In recent years we have observed that merger reviews under the Competition Act are becoming more complex and that regulatory intervention under the Investment Canada Act is increasing, particularly in connection with small, non-reportable transactions. A consequence of this trend is that some parties are opting to litigate, and we expect this to continue in 2016.
Recent Regulatory Disputes in Canada
In 2015, its ruling in the Tervita case marked The Supreme Court of Canada's first merger decision under the Competition Act since 1997. The transaction involved the acquisition of a waste landfill site with a value of only C$6 million, falling well below the notification threshold for mandatory merger review under the Competition Act. In allowing the merger, the Court resolved a matter that had begun in 2010, when the deal was originally challenged by the Competition Bureau. The case involved complex litigation proceedings before the Competition Tribunal and Federal Court of Appeal.
Last year, the Competition Bureau also challenged the acquisition by Parkland Industries of 17 Pioneer gas stations or supply contracts to non-corporate stations. The Commissioner of Competition alleged that the transaction would result in a substantial lessening of competition in 14 communities in Ontario and Manitoba. Following an application by the Commissioner, the Competition Tribunal granted an interim injunction requiring Parkland Industries to preserve and “hold separate” six gas stations and eight supply agreements that it acquired from Pioneer pending the outcome of the contested proceedings. The litigation is ongoing.
Similarly, Industry Canada reviews of foreign investments under the “net benefit” and “national security” provisions of the Investment Canada Act (ICA) have been on the rise, with numerous transactions being blocked or restructured. Last spring, the government used the national security provisions of the ICA to block a Chinese state-owned enterprise from establishing a new business in Canada. The Chinese investor, Beida Jade Bird, planned to build a C$30-million fire alarm manufacturing facility in Saint-Bruno de Montarville, Québec. The investment was reportedly prohibited because the site was located close to facilities operated by the Canadian Space Agency.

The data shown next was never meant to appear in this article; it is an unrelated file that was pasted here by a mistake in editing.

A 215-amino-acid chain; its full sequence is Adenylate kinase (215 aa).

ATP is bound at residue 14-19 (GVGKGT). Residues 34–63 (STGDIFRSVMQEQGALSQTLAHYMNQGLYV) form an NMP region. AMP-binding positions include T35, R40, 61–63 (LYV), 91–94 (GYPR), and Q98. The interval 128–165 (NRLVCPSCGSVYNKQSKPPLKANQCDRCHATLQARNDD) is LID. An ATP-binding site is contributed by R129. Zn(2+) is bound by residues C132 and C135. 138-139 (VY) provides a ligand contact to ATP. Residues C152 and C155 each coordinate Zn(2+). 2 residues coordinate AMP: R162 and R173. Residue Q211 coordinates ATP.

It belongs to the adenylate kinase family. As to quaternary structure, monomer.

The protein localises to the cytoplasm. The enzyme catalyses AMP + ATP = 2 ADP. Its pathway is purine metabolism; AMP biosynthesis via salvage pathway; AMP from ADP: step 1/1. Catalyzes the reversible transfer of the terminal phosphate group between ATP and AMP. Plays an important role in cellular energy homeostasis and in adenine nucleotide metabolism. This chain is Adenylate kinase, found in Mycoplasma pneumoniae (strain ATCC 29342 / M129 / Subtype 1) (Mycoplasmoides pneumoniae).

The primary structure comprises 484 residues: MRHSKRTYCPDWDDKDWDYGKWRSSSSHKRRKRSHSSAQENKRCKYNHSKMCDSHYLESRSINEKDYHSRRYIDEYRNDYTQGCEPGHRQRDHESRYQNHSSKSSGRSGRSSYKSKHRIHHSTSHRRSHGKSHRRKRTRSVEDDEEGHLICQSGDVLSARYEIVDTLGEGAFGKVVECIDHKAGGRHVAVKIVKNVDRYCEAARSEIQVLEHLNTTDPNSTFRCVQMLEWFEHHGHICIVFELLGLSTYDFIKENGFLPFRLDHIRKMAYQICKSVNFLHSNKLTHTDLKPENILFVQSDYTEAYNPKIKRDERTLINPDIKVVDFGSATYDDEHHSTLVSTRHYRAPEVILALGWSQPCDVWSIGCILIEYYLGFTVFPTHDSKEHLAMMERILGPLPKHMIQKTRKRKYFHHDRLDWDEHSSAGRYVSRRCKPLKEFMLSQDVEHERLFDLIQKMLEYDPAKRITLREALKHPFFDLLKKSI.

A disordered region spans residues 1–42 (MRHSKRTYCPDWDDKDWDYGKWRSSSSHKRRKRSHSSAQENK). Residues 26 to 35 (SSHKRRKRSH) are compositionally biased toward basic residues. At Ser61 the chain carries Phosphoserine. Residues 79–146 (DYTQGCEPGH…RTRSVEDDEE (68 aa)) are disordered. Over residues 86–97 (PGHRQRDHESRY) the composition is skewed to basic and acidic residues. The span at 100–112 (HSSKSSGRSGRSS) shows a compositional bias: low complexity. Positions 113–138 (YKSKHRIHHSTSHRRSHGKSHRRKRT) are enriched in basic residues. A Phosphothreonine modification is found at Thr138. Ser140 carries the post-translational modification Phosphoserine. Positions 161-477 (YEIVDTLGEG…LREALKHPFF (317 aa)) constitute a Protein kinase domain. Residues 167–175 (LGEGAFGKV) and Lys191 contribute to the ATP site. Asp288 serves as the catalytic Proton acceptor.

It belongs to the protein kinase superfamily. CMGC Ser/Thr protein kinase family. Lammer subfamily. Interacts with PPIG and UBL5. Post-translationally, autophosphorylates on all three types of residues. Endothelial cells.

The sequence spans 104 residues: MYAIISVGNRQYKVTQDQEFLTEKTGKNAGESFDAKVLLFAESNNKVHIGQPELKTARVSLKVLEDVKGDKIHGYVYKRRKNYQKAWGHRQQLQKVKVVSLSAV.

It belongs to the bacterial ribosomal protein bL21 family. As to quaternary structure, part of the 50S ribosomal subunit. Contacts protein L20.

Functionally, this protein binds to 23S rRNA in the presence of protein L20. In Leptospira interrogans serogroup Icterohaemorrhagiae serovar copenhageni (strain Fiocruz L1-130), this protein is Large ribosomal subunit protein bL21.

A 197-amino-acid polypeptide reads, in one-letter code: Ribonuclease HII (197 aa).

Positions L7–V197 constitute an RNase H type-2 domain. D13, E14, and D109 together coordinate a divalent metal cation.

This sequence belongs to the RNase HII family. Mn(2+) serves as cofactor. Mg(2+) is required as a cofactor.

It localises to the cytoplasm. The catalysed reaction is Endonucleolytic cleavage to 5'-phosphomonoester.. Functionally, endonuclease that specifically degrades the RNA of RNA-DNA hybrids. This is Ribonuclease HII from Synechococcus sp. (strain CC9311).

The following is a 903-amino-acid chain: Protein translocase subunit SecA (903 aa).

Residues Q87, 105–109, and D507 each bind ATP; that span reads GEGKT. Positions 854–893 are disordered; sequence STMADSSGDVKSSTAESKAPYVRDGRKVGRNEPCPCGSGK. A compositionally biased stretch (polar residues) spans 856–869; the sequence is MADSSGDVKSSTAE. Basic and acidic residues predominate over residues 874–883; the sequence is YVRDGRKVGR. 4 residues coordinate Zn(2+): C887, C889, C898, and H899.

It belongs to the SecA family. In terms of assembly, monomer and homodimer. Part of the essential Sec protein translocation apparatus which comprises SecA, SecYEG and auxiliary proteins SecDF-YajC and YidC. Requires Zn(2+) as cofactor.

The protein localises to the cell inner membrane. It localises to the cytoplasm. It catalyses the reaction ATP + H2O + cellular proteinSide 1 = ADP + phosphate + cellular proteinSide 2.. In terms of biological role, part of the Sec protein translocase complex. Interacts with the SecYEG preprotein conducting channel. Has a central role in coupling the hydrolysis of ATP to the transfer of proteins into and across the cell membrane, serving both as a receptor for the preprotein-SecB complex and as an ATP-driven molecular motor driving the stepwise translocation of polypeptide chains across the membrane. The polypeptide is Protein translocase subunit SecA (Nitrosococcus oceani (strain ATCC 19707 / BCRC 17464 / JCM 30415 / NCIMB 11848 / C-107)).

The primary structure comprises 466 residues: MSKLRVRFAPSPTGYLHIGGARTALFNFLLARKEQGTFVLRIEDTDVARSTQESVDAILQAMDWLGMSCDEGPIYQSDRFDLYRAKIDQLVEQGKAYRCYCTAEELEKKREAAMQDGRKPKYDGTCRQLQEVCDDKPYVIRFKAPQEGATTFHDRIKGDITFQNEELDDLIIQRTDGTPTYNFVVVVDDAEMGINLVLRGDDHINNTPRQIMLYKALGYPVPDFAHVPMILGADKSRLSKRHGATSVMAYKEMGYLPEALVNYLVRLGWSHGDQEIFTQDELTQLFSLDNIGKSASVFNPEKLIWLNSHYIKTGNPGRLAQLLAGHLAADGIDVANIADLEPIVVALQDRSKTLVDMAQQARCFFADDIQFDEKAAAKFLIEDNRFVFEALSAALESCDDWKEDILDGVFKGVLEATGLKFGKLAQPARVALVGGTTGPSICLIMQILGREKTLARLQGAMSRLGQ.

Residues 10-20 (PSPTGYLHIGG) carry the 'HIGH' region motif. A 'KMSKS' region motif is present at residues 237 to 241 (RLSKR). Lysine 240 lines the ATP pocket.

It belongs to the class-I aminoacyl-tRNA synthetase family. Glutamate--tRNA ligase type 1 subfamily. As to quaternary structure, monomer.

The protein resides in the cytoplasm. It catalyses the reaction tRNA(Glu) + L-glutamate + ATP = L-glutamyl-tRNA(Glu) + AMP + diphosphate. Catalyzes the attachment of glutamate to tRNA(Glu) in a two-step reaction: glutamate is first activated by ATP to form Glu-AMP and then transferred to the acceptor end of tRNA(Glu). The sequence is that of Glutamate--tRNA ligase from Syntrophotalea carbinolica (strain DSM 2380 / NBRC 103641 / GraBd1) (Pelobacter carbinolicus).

In August 2015, O-Net Communications, a Hong Kong-based investor, sought judicial review of a Privy Council national security order requiring O-Net to divest itself of a Québec-based company called ITF Technologies, which it acquired in 2014. The case is notable because it involves a post-closing “national security” review and divestiture order. As in the Beida Jade Bird matter, the investment was not initially subject to the normal-course “net benefit” review, in this case because of its small size. The litigation is ongoing.
M&A and Regulatory Scrutiny
At a minimum, these cases illustrate an interventionist government and parties willing, at least in some circumstances, to litigate transactions important to them rather than settle regulatory proceedings. The prospect of litigation has and will continue to impact M&A transactions in a number of important ways:
- Regulatory risk assessments should be part of any transaction, regardless of size. Enforcement actions have been taken in numerous small, non-reportable mergers in recent years.
- Parties should consider structuring transactions to minimize the likelihood of lengthy or complex regulatory reviews that could lead to litigation. This could include offering upfront “hold-separate” commitments or, in the case of foreign investment reviews, carving out sensitive assets or business lines, or avoiding establishing businesses in the proximity of sensitive government facilities.
- Also in the case of foreign investment reviews, parties should consider early, confidential pre-consultations with relevant government agencies. Investors will not get informal “green-lights,” but might be given advance warning of potential problems. Vendors and targets should consider similar approaches.
- Parties should ensure their M&A agreements reflect due consideration of risks and potential outcomes pre-and post-closing. This could include requirements to seek early “national security” clearance, indemnification provisions for vendors in case they get swept into a post-closing review or even litigation, long outside dates to permit time for extended reviews, or reverse break fees to compensate for uncompleted deals.
Aside from taking these steps, as regulatory intervention in M&A increases, M&A players should recognize litigation as an option if regulatory outcomes are not commercially satisfactory, and strategize accordingly with “eyes wide open.”
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